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Decision Help: Oxford fully-funded DPhil in Computer Science vs Columbia MSc in Computer Science

jasonxujasonxu Registered User Posts: 3 New Member
Dear all,

I got admitted into these two programs as follows:

1) Oxford University fully-funded DPhil in Computer Science. The program primarily involves Formal Verification of hardware and software system using various tools (machine learning, etc.).

2) Columbia University MSc in Computer Science (machine learning track). This program is self-funded and will cost around 100,000USD in total. BTW, money is not too big an issue for me.

My final goal is to work in a leading tech company (Google, Facebook, Microsoft, etc.) in the US, simply because they pay much more than companies in the UK do. I am from China, so Visa might be taken into account.

The biggest advantages of Oxford are first, a Ph.D. directly; second, fully-funded. However, it is in the field of formal verification. I am super okay with the machine learning element. However, I am not sure if I will have a good time working on the formal verification part and I am not sure about the prospect of this field as in whether it will help me get a well-paid job or a good research position in a company. If I choose this program, my plan is to either do a post-doctor in the USA and then work for a company or find a job in the USA right after Ph.D.

As for Columbia, I can take advantage of this master's to strengthen my background in machine learning and computer vision and I might have a chance to stay at Columbia to do a Ph.D. with one of the "big names" in machine learning or computer vision. However, it will also be very hard because my current background in this field is very barren and there are a lot of top students from all over the world to compete for the very few Ph.D. positions each year. To be honest, a Ph.D. in other good US computer science schools is also fine but just not sure about how hard it is to apply after a master's at Columbia and if it is worth it. Even though I fail to get a PhD, it will still be easy for me to find a job with a master's from Columbia.

Any input on this issue will be highly appreciated. Thanks!

Best regards,
Jason

Replies to: Decision Help: Oxford fully-funded DPhil in Computer Science vs Columbia MSc in Computer Science

  • simba9simba9 Registered User Posts: 2,534 Senior Member
    edited July 13
    Employers would love someone with either degree. The Ph.D. would probably open up some academic jobs in the US that you wouldn't have access to with just a Masters, but if your objective is just to find a job with companies in the US like the ones you mentioned, a Masters would be fine.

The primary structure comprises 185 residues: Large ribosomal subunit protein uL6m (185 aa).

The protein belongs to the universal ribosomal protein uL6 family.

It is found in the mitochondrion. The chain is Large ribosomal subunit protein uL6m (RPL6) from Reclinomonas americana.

I don't have any direct experience applying for a Ph.D. program, but I can't imagine it would be that hard to get accepted into a Ph.D. program for CS if you have a masters from Columbia. There's always talk about how we need more CS Ph.D.s.

    I should say that I don't see companies doing much, if anything, to formally verify software systems. I believe hardware companies make more use of formal verification systems. There was a push back in the late 80s-early 90s to formally verify software, but it never went anywhere because it was so hard to bridge the gap between theory and practice. I went to some talks on it, and my eyes would glaze over in about 2 minutes. Still, if you can somehow demonstrate to big software companies that formal verification of software can be made to work, they'd be kicking down your door to get you.
  • LindagafLindagaf Registered User Posts: 6,633 Senior Member
    edited July 13
    A fully funded PhD from the most prestigous university in the world? I am amazed you are even asking. You are clearly exceptional and will do well wherever you go, but given that it's Oxford, and Oxford itself is a lovely city, only an hour by train to London, which is an amazing city, with easy access to beautiful countryside, I almost can't understand why you are even considering Columbia. You should consider where you will spend quite a few years of your life living, and there is simply no question that Oxford will offer a better quality of life.
  • eyemgheyemgh Registered User Posts: 3,653 Senior Member
    No brainer...Oxford. Mic drop. :D
  • jasonxujasonxu Registered User Posts: 3 New Member
    Your opinion on this field is quite insightful. So what do you think of the job prospect of an ordinary PhD graduate in formal verification - by "ordinary", I mean he does not get amazing and groundbreaking results during his PhD.
  • LindagafLindagaf Registered User Posts: 6,633 Senior Member
    One word: Oxford.
  • simba9simba9 Registered User Posts: 2,534 Senior Member
    edited July 13
    So what do you think of the job prospect of an ordinary PhD graduate in formal verification - by "ordinary", I mean he does not get amazing and groundbreaking results during his PhD.